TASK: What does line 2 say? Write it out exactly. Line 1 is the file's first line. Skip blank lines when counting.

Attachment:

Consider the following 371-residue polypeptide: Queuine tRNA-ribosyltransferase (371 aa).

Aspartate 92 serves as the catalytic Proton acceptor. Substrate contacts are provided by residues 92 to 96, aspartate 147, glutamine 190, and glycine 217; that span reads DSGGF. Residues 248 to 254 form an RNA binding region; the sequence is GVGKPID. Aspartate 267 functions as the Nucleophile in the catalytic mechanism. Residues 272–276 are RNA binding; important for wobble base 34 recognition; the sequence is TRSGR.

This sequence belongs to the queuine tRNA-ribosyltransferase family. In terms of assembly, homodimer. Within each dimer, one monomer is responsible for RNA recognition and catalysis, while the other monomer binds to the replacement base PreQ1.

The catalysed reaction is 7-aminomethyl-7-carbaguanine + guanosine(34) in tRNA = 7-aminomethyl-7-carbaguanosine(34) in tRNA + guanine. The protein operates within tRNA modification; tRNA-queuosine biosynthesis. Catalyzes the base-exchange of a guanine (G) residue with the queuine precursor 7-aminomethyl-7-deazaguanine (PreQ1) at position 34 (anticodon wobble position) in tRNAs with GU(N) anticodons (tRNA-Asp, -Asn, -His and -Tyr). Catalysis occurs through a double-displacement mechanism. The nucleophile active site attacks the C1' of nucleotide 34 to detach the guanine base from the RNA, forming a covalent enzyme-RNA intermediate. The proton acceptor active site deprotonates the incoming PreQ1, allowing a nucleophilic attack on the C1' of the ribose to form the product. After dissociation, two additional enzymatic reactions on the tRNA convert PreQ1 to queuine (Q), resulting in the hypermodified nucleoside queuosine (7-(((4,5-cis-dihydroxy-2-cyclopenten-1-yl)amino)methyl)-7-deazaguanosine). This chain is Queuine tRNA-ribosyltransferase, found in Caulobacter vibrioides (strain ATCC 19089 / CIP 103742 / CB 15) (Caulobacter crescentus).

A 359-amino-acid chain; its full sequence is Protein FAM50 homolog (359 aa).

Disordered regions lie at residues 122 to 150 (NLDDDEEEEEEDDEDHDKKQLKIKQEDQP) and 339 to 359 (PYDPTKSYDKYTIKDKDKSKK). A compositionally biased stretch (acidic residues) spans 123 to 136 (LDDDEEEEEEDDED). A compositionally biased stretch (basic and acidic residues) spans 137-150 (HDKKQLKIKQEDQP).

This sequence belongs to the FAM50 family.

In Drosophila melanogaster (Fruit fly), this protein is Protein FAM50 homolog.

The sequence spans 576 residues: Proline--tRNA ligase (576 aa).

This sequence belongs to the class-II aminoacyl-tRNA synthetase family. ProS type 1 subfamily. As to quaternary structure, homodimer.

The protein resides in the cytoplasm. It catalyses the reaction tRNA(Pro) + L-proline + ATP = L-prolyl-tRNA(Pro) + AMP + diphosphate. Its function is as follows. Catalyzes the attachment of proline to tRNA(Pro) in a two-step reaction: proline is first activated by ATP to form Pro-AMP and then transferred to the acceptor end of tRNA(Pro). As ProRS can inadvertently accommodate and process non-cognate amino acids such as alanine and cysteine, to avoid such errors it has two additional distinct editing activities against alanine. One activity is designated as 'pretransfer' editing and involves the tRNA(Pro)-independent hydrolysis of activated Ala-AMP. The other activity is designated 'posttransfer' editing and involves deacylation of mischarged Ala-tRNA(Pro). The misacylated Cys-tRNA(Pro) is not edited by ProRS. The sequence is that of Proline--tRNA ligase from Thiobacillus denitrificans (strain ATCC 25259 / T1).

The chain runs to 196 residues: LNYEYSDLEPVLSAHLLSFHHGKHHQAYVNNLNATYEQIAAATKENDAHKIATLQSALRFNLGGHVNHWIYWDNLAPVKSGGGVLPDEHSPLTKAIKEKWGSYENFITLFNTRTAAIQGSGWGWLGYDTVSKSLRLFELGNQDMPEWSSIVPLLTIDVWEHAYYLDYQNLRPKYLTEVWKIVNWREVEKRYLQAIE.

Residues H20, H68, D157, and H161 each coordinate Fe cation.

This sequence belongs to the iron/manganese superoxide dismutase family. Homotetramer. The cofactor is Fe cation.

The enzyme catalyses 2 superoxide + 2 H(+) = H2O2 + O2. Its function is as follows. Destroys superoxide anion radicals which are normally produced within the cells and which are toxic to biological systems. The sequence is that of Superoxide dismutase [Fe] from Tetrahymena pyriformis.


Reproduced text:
Aspartate 92 serves as the catalytic Proton acceptor. Substrate contacts are provided by residues 92 to 96, aspartate 147, glutamine 190, and glycine 217; that span reads DSGGF. Residues 248 to 254 form an RNA binding region; the sequence is GVGKPID. Aspartate 267 functions as the Nucleophile in the catalytic mechanism. Residues 272–276 are RNA binding; important for wobble base 34 recognition; the sequence is TRSGR.